We’re tired of the long wait, but a new two-year lease at the lovable dump that is RFK is important. It means DCU isn’t fleeing anytime soon, and assuming they got more favorable terms, they might be able to at least break even and stem the $ losses.

    True, it’s all talk until there are shovels in the ground, but for the first time in a long time there is a sense of momentum — on and off the field — for our beloved Black and Red.

    Vamos United!


  • PD

    was not aware of that situation regarding ownership. means that neighborhood will continue to languish even after DCU gets a stadium and pigs fly… yet another example of how money can cause more problems than it can solve…


  • Rich in DC

    I think the 2 year lease also represents the clock ticking on whether to stay or leave the District. There must be a decision either way by the time this new lease expires.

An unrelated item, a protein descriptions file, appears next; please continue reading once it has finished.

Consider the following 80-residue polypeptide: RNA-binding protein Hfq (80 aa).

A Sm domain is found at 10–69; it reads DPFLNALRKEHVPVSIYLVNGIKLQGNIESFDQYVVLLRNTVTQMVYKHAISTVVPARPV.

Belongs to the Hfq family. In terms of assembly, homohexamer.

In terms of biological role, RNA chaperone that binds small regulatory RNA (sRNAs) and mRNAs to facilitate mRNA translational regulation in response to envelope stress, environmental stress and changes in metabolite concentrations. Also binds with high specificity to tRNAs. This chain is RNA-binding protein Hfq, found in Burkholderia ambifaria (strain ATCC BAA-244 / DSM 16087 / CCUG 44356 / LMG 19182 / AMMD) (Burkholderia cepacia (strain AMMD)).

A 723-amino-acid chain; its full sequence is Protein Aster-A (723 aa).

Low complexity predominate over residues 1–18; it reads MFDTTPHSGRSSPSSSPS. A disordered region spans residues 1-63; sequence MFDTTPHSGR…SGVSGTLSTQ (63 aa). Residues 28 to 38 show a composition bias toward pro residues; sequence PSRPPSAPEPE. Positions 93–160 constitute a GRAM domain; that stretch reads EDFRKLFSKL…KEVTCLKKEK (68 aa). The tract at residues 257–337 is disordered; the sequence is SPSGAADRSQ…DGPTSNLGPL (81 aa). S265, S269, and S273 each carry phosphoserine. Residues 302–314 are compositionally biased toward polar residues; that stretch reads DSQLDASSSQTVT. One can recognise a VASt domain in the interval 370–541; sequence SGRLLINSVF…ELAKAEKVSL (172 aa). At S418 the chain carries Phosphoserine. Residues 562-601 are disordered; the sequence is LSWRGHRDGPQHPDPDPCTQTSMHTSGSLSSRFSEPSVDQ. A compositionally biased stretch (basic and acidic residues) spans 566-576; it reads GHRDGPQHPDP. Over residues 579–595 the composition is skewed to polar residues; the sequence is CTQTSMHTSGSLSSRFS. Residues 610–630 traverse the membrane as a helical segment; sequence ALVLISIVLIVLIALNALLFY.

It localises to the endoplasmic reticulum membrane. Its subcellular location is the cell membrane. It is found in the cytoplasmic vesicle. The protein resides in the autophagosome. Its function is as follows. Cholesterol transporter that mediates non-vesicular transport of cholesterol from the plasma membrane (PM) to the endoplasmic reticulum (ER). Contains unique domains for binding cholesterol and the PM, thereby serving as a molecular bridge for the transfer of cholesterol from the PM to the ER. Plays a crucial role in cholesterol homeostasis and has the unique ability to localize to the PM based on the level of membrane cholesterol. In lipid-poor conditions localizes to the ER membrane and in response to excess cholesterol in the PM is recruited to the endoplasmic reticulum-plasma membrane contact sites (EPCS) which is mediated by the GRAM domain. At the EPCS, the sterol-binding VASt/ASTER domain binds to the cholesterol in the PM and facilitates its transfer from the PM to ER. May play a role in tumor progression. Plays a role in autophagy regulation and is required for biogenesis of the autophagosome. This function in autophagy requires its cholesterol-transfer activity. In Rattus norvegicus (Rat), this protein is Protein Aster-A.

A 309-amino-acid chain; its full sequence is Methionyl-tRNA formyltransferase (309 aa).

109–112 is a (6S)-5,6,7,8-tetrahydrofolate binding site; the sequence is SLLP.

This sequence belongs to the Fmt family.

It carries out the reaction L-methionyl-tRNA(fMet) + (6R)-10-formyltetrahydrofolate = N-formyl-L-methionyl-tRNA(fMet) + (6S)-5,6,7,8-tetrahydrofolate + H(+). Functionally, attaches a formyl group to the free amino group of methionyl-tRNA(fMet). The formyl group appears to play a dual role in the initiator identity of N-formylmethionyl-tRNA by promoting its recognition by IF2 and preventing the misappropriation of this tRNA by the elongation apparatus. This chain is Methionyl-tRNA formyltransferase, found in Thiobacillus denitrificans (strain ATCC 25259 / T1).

• CJ

    If DCU was a baseball team, the city would be falling over themselves to whatever it was the team wanted. Are Jim Rome and Frank Deford on the DC city council?


  • TBrodie

    Could they get around that by doing a Soldier-Field-style gutting of RFK and building a soccer stadium inside the shell of the old stadium? The place is truly a slum. It would be nice to get the National Team involved so they could share the new stadium with DCU.


  • elgringorico

    Am I the only one that still loves RFK? There’s nothign wrong with it! It’s home! Ahhhhhhhh


  • fischy

    Not really so. If they tore it down to build a new stadium, they would still be within the terms of the federal land-grant.

    The reason it isn’t being torn down is probably two-fold — lack of money and the city’s dream of replacing it with a gleaming new 80-100,000 seat palace for the Redskins. When the Redskins are ready to come back to DC, the wrecking balls will fly.


  • fischy